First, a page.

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Introduction Charter-parties often contain terms that a port or berth is "safe". In such a case, the obligation of the charterer is to nominate a safe port which is defined as, "a port which at the relevant period of time, the particular ship may
approach, use and depart from without, in the absence of some abnormal occurrence, being exposed to danger which cannot be avoided by good seamanship and navigation.'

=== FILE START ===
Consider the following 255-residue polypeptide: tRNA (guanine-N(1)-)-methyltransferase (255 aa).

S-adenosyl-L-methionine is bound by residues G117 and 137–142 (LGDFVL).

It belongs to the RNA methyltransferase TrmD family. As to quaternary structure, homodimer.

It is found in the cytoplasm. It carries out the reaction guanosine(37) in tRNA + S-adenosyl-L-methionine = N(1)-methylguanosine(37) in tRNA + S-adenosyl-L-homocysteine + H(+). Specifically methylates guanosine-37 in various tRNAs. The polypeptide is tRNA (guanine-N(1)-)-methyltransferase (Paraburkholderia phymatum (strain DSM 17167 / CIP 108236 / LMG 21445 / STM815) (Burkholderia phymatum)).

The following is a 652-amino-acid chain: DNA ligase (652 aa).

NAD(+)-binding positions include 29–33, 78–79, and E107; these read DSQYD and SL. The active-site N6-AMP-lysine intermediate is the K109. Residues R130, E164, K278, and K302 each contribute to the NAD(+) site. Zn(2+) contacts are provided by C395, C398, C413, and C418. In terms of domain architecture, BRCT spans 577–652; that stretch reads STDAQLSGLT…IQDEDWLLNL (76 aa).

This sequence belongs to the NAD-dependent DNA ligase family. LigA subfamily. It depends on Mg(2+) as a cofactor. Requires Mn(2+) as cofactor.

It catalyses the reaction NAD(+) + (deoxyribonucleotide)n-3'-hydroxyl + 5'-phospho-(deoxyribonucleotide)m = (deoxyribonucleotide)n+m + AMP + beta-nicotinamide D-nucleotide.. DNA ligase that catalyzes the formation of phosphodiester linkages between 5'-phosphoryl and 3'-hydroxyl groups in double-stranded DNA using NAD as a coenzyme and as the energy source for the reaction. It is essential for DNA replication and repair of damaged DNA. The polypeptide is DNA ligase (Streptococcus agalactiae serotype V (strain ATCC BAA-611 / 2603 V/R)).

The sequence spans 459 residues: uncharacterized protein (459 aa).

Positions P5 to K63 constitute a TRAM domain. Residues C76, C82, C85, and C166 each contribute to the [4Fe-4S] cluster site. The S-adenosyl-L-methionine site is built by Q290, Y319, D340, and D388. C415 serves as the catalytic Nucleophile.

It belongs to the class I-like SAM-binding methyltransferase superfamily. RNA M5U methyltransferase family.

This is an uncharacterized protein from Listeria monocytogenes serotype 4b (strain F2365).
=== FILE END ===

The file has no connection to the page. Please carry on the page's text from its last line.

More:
These notes will examine the following; The Charterers' obligation to nominate a safe port • Time Charters, • Voyage Charters; The elements of safety • Port must be safe to approach and depart from. • Port must be safe to use. • Good navigation and seamanship. Charterers' Obligation Time charters Where time charterer's have the option to nominate a safe port within a certain range, the charterer's obligation to nominate a safe port arises at the time when the order is given. At that time, charterers must nominate a port which is prospectively safe for the ship to approach, use, and leave. If the port nominated later becomes unsafe, charterers are under a further obligation to protect the vessel by issuing new orders for the vessel, often to proceed to another port. However, this obligation does not arise in a case where the port later becomes unsafe due to an unexpected and abnormal danger of which the charterers were unaware. If charterers nominate a port which, in the Master's opinion, is unsafe, the Master should immediately contact owners explaining in detail the reasons for his opinion and request further instructions. If the Master reasonably obeys the charterers' orders to proceed to the port and the vessel becomes damaged as a result, charterers will be liable. However, it is important that the Master considers carefully voyage orders given by the charterers before proceeding to a port and follows closely any instructions given by the charterers in relation to that port. Voyage charters Voyage charterers are also under an obligation to nominate, from the range of ports specified in the charter party, a safe port, which at the relevant time is safe to approach, use, and leave. However, it is uncertain whether the secondary obligation to issue new orders for another safe port arises in the case of voyage charters. Moreover, in voyage charters if a port is specifically named in a charter-party and there is no express term of safety in the charter-party with regard to that port, there is no obligation of safety on the charterers. Therefore, it is important that the owners and the Master establish that the port is safe as owners will be held responsible for any damage suffered by the ship as a result of the unsafety of the port. Elements of Safety A safe port or berth is one that a vessel may approach, use, and leave without being exposed to danger. A port will not be unsafe if any dangers inherent to the port may be avoided by ordinary standards of navigation and seamanship. Port must be safe to approach and leave Charterers must nominate a port which a vessel may safely approach and from which a vessel may safely depart. Although charterers are not under an obligation to ensure that the most direct route or any particular route to or from the port is safe, charterers are under an obligation to ensure that the voyage that they order is one that an ordinarily prudent and skillful master may make safely. Therefore, a port will be unsafe if a vessel cannot approach it without dismantling part of her structure, or if a vessel is forced to discharge some of her cargo on to lighters if her draft is too great to allow her to enter the port. Port must be safe to use The location, layout, and other physical characteristics of a port nominated by charterers must be safe for the particular ship. The port must have a sufficient amount of technical equipment, tugs, and pilots. The port also must have sufficient access to meteorological services which issue weather reports in a language which the Master would understand. Finally, in